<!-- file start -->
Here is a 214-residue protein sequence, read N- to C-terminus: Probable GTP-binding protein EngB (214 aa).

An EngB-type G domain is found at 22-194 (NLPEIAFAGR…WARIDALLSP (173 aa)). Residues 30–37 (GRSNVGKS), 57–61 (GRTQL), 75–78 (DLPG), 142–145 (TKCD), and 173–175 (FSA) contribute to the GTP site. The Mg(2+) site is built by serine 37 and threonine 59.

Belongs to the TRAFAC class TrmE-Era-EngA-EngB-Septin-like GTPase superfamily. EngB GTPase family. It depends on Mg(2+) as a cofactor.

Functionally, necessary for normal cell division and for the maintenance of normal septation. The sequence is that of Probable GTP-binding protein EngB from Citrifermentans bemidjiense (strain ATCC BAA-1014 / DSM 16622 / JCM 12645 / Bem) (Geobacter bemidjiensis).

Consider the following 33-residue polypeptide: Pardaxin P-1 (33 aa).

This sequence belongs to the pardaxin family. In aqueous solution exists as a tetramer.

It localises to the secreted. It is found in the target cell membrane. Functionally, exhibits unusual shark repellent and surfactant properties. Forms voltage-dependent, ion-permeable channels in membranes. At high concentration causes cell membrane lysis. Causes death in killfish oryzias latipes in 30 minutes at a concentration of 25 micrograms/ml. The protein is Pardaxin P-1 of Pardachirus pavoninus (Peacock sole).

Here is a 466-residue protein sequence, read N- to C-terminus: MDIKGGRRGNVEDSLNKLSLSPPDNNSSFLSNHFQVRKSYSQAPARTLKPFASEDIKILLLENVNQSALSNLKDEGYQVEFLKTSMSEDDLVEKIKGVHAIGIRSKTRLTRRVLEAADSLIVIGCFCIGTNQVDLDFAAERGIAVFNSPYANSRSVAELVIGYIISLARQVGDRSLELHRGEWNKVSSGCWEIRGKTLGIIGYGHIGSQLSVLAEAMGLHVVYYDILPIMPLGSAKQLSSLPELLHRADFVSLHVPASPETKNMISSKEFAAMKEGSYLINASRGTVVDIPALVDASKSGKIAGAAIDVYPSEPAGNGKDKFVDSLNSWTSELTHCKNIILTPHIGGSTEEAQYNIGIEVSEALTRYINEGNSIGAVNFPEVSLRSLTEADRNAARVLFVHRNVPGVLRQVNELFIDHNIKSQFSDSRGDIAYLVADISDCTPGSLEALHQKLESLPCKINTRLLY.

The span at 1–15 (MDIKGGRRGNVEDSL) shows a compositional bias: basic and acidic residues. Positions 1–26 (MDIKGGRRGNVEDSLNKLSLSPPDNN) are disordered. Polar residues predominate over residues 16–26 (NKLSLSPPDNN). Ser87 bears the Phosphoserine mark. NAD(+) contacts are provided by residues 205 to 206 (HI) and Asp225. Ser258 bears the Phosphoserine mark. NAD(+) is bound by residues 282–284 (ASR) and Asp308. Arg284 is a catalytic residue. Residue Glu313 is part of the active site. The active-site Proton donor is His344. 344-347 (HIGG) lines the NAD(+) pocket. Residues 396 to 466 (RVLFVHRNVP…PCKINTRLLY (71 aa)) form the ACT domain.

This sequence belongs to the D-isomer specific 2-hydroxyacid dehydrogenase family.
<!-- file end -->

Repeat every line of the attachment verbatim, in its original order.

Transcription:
Here is a 214-residue protein sequence, read N- to C-terminus: Probable GTP-binding protein EngB (214 aa).

An EngB-type G domain is found at 22-194 (NLPEIAFAGR…WARIDALLSP (173 aa)). Residues 30–37 (GRSNVGKS), 57–61 (GRTQL), 75–78 (DLPG), 142–145 (TKCD), and 173–175 (FSA) contribute to the GTP site. The Mg(2+) site is built by serine 37 and threonine 59.

Belongs to the TRAFAC class TrmE-Era-EngA-EngB-Septin-like GTPase superfamily. EngB GTPase family. It depends on Mg(2+) as a cofactor.

Functionally, necessary for normal cell division and for the maintenance of normal septation. The sequence is that of Probable GTP-binding protein EngB from Citrifermentans bemidjiense (strain ATCC BAA-1014 / DSM 16622 / JCM 12645 / Bem) (Geobacter bemidjiensis).

Consider the following 33-residue polypeptide: Pardaxin P-1 (33 aa).

This sequence belongs to the pardaxin family. In aqueous solution exists as a tetramer.

It localises to the secreted. It is found in the target cell membrane. Functionally, exhibits unusual shark repellent and surfactant properties. Forms voltage-dependent, ion-permeable channels in membranes. At high concentration causes cell membrane lysis. Causes death in killfish oryzias latipes in 30 minutes at a concentration of 25 micrograms/ml. The protein is Pardaxin P-1 of Pardachirus pavoninus (Peacock sole).

Here is a 466-residue protein sequence, read N- to C-terminus: MDIKGGRRGNVEDSLNKLSLSPPDNNSSFLSNHFQVRKSYSQAPARTLKPFASEDIKILLLENVNQSALSNLKDEGYQVEFLKTSMSEDDLVEKIKGVHAIGIRSKTRLTRRVLEAADSLIVIGCFCIGTNQVDLDFAAERGIAVFNSPYANSRSVAELVIGYIISLARQVGDRSLELHRGEWNKVSSGCWEIRGKTLGIIGYGHIGSQLSVLAEAMGLHVVYYDILPIMPLGSAKQLSSLPELLHRADFVSLHVPASPETKNMISSKEFAAMKEGSYLINASRGTVVDIPALVDASKSGKIAGAAIDVYPSEPAGNGKDKFVDSLNSWTSELTHCKNIILTPHIGGSTEEAQYNIGIEVSEALTRYINEGNSIGAVNFPEVSLRSLTEADRNAARVLFVHRNVPGVLRQVNELFIDHNIKSQFSDSRGDIAYLVADISDCTPGSLEALHQKLESLPCKINTRLLY.

The span at 1–15 (MDIKGGRRGNVEDSL) shows a compositional bias: basic and acidic residues. Positions 1–26 (MDIKGGRRGNVEDSLNKLSLSPPDNN) are disordered. Polar residues predominate over residues 16–26 (NKLSLSPPDNN). Ser87 bears the Phosphoserine mark. NAD(+) contacts are provided by residues 205 to 206 (HI) and Asp225. Ser258 bears the Phosphoserine mark. NAD(+) is bound by residues 282–284 (ASR) and Asp308. Arg284 is a catalytic residue. Residue Glu313 is part of the active site. The active-site Proton donor is His344. 344-347 (HIGG) lines the NAD(+) pocket. Residues 396 to 466 (RVLFVHRNVP…PCKINTRLLY (71 aa)) form the ACT domain.

This sequence belongs to the D-isomer specific 2-hydroxyacid dehydrogenase family.